WASHINGTON, D.C. — The FDA is warning three companies for selling unapproved new drugs across state lines.

The warnings come after Amazon, Ariella Naturals and Justified Laboratories sold mole and skin tag removal products. The FDA says there are no FDA-approved prescription or over-the-counter drug products for treating moles, wart-like growths, or skin tags.

In a consumer warning, the FDA said products that are being sold claiming to help remove these lesions are potentially dangerous. They may contain high concentrations of salicylic acid or other harmful ingredients.

The FDA said these products often don’t remove the lesion, or remove all of it. Even if the lesion falls off, using these products may lead to potentially harmful side effects or other serious risks.

These risks include skin injuries, infection requiring antibiotics, scarring, and delayed skin cancer diagnosis and treatment. The FDA said it has received reports about people who developed permanent skin injuries and infections after using products marketed as mole or skin tag removers. 

“It is the FDA’s duty to protect public health from harmful products not approved for the U.S. marketplace” The agency’s rigorous surveillance works to identify threats to public health and stop these products from reaching our communities. This includes where online retailers like Amazon are involved in the interstate sale of unapproved drug products. We will continue to work diligently to ensure that online retailers do not sell products that violate federal law.”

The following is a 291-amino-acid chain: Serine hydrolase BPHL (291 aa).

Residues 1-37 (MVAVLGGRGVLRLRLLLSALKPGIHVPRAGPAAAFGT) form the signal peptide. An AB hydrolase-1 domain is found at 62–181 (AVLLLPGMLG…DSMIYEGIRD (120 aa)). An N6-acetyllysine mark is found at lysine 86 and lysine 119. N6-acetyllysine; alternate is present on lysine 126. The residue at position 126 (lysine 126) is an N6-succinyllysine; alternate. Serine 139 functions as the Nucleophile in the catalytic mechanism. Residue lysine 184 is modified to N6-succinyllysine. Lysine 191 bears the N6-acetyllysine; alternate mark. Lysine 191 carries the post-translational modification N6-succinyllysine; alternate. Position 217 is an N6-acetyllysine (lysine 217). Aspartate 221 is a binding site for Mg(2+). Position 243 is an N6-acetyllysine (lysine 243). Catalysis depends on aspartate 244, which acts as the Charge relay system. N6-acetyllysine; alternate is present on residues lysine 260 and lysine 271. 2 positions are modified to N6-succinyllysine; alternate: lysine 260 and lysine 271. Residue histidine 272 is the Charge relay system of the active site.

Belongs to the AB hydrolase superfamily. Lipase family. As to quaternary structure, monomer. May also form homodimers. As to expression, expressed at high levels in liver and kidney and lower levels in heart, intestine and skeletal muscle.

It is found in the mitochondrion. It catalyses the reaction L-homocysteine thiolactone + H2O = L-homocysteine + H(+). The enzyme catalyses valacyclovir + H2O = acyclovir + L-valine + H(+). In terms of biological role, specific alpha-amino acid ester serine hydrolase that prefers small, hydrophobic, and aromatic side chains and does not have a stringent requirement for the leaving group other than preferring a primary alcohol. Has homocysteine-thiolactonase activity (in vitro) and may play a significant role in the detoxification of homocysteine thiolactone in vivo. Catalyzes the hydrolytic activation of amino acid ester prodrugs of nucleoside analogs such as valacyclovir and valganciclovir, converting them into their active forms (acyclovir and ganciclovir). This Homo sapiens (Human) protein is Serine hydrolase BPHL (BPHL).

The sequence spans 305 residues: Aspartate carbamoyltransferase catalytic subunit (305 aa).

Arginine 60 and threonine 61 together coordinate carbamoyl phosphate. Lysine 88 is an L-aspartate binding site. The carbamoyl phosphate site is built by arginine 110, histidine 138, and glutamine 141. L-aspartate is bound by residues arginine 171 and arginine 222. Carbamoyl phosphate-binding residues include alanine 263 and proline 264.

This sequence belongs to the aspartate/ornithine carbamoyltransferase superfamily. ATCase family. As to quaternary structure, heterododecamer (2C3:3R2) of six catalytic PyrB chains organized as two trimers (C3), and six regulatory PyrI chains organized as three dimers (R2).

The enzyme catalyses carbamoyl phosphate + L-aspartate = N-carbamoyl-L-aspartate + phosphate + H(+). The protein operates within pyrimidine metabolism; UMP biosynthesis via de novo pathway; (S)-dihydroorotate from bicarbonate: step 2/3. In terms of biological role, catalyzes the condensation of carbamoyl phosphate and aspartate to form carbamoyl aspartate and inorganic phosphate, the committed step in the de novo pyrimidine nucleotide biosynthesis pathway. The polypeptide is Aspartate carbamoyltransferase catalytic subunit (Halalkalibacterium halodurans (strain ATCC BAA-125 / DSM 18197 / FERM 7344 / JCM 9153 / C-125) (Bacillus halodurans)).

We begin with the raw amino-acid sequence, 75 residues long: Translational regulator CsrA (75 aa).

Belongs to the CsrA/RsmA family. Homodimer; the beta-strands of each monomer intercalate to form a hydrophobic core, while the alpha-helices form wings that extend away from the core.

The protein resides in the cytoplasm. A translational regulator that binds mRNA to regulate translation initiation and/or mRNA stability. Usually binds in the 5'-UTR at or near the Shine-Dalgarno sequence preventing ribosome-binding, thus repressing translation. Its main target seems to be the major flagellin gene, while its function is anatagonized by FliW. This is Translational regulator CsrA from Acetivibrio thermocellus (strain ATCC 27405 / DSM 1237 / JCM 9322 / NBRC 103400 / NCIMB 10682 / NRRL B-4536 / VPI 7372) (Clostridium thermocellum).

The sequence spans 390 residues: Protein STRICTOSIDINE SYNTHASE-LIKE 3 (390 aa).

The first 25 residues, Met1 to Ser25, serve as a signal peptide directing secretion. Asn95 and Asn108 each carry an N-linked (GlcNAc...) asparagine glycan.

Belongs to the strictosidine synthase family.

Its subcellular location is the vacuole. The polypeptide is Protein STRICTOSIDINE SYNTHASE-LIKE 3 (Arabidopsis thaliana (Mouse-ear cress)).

Donald D. Ashley, J.D., director of the Office of Compliance in the FDA’s Center for Drug Evaluation and Research

The FDA said most moles, wart-like growths, and skin tags are not cancerous. However, sometimes skin cancer can look harmless. This includes melanoma, a type of skin cancer that is particularly dangerous and can spread if not caught early.

The agency said if a mole or skin tag is growing, changing, bleeding, or painful, people should seek medical attention. They urge people not to treat the skin issue themselves. By doing so, health care providers may have a harder time determining if it is skin cancer and coming up with an effective treatment plan.

The warning letters alert the companies that the failure to adequately address the violations may result in legal action. This could include seizure or injunction. The FDA said the companies have 15 days to respond telling them how they have addressed any violations.

Amazon released a statement after getting the warning letter saying the products have been removed.

“Safety is a top priority at Amazon. We require all products offered in our store to comply with applicable laws and regulations. The products in question have been investigated and removed.”

Amazon Spokesperson

Anyone who experienced an adverse event involving any  mole, seborrheic keratosis, or skin tag remover by using the FDA’s MedWatch Safety Information and Adverse Event Reporting Program

  • Complete and submit the report online.
  • Download the form or call 1-800-332-1088 to request a reporting form in the mail, then complete and return to the address on the form, or submit it by fax to 1-800-FDA-0178.

If anyone has a question about a medication, the FDA encourages them to call their health care professional or the FDA. The FDA’s Division of Drug Information (DDI) will answer almost any drug question. DDI pharmacists are available by email, druginfo@fda.hhs.gov, and by phone, 1-855-543-DRUG (3784) and 301-796-3400.